One benefit of funding public services with a fee – as opposed to a tax – is that there is clear legal precedent to do so, minimising the risk of a lawsuit against the city by a company with deep coffers and a strong vested interest. Fees also provide transparency and accountability, because there is a direct connection between the cost to society, and the amount which must be spent.
Taxes, by contrast, expose local governments to legal action. And there is less transparency about the way taxes are spent, with no legal requirement for a proportionate investment in affected areas. In practice, this means that badly affected areas can suffer neglect, if there’s no political incentive for the council to spend there.
Facing the fallout
If Seattle City Council had opted to apply corporate linkage fees to non-real estate ventures, such as Amazon, the case would have become more interesting, because corporate linkage fees are premised on legally establishing a causal link, or “nexus”, between the business activity and the negative impact it has on society.
It is very easy to see the connection between a large residential development and its impact on the local school system, or a large retail development and rising land values. But it’s much more dubious to establish a nexus between the operations of a large employer, such as Amazon, and the gentrification which arises when a large, well-paid labour force is attracted to an area – even though councils have recognised that gentrification can entail rising land values, displacement and in its most extreme cases, homelessness.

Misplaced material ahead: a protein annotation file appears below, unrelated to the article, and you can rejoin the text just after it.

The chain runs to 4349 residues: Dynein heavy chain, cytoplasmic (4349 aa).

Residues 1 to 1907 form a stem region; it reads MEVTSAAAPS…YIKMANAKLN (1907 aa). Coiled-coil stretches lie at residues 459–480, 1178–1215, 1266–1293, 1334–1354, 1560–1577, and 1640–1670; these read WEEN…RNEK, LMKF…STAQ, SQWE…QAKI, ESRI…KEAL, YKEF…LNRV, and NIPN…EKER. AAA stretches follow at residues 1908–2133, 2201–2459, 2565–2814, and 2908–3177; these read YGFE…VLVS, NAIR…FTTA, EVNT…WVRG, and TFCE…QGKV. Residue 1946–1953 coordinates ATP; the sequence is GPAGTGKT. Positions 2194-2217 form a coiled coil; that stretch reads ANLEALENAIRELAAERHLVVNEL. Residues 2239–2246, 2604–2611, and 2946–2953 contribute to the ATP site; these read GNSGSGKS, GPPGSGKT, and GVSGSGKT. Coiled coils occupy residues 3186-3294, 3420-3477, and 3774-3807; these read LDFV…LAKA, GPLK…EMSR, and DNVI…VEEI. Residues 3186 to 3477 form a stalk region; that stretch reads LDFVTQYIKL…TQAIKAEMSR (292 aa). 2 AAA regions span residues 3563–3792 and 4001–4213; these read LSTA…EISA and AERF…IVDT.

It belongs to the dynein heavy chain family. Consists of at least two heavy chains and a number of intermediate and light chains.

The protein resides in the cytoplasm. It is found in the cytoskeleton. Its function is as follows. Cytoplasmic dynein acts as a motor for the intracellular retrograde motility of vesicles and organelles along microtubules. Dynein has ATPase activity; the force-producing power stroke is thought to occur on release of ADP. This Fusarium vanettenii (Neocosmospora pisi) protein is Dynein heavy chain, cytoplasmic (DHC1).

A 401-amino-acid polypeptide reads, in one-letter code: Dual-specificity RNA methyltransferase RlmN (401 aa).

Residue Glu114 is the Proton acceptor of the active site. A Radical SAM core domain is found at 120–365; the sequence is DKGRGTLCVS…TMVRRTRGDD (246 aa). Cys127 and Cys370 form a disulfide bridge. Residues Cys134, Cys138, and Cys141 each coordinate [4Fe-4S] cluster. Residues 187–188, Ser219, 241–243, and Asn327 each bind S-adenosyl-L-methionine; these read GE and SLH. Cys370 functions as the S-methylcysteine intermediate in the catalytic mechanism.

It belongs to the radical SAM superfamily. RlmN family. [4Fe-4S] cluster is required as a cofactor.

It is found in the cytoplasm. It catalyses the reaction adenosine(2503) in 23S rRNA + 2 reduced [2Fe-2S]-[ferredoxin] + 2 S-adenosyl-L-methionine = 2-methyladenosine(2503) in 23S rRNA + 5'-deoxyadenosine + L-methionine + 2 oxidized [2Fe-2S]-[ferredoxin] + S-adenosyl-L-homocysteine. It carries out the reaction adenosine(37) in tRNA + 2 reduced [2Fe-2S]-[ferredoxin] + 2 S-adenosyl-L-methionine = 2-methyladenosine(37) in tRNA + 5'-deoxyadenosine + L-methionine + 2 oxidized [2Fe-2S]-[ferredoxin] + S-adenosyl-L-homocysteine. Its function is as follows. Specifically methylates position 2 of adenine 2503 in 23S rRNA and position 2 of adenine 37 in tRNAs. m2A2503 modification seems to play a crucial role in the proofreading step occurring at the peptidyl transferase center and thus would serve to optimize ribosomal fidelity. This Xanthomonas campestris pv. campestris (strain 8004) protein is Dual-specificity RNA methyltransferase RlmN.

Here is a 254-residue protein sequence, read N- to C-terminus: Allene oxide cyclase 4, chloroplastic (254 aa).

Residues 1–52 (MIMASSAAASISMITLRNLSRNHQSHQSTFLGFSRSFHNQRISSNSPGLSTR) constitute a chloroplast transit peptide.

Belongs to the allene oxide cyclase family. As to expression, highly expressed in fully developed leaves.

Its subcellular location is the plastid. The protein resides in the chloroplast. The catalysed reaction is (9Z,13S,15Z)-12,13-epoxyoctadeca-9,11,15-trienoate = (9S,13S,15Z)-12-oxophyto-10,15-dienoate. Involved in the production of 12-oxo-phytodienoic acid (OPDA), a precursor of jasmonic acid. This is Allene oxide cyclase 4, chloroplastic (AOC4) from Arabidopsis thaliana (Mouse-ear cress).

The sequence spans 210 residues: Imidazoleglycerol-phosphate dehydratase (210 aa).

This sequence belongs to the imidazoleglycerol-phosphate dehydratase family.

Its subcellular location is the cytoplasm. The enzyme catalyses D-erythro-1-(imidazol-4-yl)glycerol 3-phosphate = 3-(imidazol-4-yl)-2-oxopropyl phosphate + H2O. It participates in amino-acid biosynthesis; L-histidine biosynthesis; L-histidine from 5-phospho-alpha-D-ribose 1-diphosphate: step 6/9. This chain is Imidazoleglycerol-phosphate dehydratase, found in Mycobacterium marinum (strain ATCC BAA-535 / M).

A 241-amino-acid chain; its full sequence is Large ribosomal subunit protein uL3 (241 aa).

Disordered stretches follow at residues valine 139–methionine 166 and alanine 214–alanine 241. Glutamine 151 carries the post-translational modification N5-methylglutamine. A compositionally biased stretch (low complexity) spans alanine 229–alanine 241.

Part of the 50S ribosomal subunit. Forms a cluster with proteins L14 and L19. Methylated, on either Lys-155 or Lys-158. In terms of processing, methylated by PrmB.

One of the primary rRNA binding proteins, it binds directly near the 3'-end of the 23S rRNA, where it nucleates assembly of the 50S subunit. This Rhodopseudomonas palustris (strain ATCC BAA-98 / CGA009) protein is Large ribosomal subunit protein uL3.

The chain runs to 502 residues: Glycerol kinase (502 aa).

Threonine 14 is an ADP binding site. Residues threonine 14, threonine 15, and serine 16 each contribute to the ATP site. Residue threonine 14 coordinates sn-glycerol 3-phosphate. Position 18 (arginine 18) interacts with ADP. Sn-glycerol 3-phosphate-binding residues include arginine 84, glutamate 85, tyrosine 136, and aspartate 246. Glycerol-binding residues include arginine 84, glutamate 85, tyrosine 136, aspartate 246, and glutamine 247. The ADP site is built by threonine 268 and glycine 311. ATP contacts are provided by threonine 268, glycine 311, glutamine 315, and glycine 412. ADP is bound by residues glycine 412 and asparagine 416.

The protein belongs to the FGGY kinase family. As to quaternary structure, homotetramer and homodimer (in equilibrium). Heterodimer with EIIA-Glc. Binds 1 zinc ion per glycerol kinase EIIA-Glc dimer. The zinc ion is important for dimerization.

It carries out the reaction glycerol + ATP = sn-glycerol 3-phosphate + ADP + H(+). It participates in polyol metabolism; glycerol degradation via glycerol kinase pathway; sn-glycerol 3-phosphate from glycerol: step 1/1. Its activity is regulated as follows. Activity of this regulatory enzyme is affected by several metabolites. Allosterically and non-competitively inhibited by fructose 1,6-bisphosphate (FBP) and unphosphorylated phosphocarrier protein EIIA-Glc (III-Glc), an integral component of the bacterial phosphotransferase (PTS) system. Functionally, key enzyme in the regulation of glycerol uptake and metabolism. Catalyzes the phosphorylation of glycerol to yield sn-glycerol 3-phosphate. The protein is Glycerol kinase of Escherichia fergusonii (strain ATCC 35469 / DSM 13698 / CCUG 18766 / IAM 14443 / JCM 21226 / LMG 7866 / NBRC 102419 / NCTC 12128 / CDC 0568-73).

Formally establishing such a connection would set a radical new precedent for local authorities around the world. But the legal quagmire involved in satisfying a nexus test in such cases would send most public officials running for the hills. Besides, there are other mechanisms available to planners and city managers to leverage resources to fund social initiatives, which are not so fraught with controversy.
Social impact bonds, benefit corporations, tax increment financing, and Business Improvement Districts (BIDs) are more palatable options, being more compatible with a free-market ideology. In fact, social impact bonds are a British invention, and BIDs are already being used in city centres across the UK, US and Canada, with some success. For example, in Scotland, Essential Edinburgh BID has established a partnership with local homelessness charity Cyrenians to support rough sleepers.
These planning innovations, as well as linkage or in-lieu-of fees, could be effectively used to fund homelessness programmes. These mechanisms provide a voluntary vehicle – not compulsory, as in a tax – to facilitate private investment in social good, while minimising the risk to local government. The alternative is simply to increase local corporation taxes and face the political fallout – as Seattle City Council has demonstrated.
Regina Serpa, Lecturer in Housing Studies, University of Stirling.
This article was originally published on The Conversation. Read the original article.This article is from the CityMetric archive: some formatting and images may not be present.